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PHANTOMS

JOE CHAPPELLE (Director) marks his second full­length feature film with PHANTOMS, Dimension Films' terrifying new suspense­horror picture based on Dean Koontz's best­selling novel.

Chappelle burst onto the cinematic scene in 1994 with his debut film­noir "Thieves Quartet," an intimate, character­driven kidnapping caper he directed from his own screenplay. Shot in and around Chicago, the film marked an auspicious debut for the New Jersey­born, Northwestern University­educated filmmaker.

Of that film, Variety film critic Steven Gaydos wrote: "Add first­time writer director Joe Chappelle to the list of talented young filmmakers (Quentin Tarantino, Nick Gomez, John Dahl, Whitney Ransick)...'Thieves' makes a fine showcase for Chappelle's directorial chops and is a sturdy crime drama filled with tension and first­rate performances." New York Times film critic Stephen Holden wrote "...("Thieves Quartet") has a conviction that is missing in many of its slicker Hollywood forerunners...(it) sets out with a vengeance to demystify the romance of the caper movie..." San Francisco Chronicle writer Joe Bob Briggs, in a film roundup piece, described "Thieves Quartet" as "better than 'Reservoir Dogs'." And The Hollywood Reporter's reviewer, Frank Schenck, wrote: "...crisply written and directed..."

Joe Chappelle has, in fact, been making movies, "real or imagined, 35 mm or Super 8," since he was a 12­year­old in the suburbs of northern New Jersey. Although the distance between PHANTOMS and his childhood experiments represents many miles and years of growth, his latest challenge represents a continuation of his driving desire to put riveting motion pictures before the public's eye.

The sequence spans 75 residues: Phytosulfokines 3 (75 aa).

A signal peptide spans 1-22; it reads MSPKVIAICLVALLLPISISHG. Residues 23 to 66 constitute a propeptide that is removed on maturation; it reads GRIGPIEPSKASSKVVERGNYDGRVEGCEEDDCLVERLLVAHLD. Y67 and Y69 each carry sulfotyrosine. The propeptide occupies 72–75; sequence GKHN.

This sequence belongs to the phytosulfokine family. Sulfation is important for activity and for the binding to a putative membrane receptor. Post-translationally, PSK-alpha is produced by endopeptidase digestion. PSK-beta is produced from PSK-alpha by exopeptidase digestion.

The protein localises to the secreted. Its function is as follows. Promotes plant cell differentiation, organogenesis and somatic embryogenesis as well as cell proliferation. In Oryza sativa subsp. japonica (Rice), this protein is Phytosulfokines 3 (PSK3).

To gather the skills he needed, Chappelle completed his Master of Fine Arts in Film from Northwestern University in 1985. The filmmaker's program culminated with his thesis short film, "Descent," a gritty drama focusing on a young man's search for his sister in an underworld of radical politics. Critically­hailed, the film captured numerous awards, including the Golden Athena Award in the Best Short Film category at the 1986 Athens International Film Festival. Ian Christie of the British Film Institute called "Descent" a "serious and substantial work that does not hide behind its visual sophistication...a powerful fantasy."

Since leaving school, Chappelle has divided his time between the artistic and commercial filmmaking communities. In 1987, for example, he was selected to direct a 15­minute film for use in Sam Shepard's "Suicide in B­Flat," produced by Chicago's Open City Theater Company, an effort which was lauded by Chicago Tribune drama critic Richard Christiansen, among others. To put bread on the table, and to continue to work in the film medium he loves, Chappelle became a successful director of television commercials. His work in the commercial arena has won him numerous awards, including a gold Hugo "Best of Show" at the 1990 Chicago International Film Festival.

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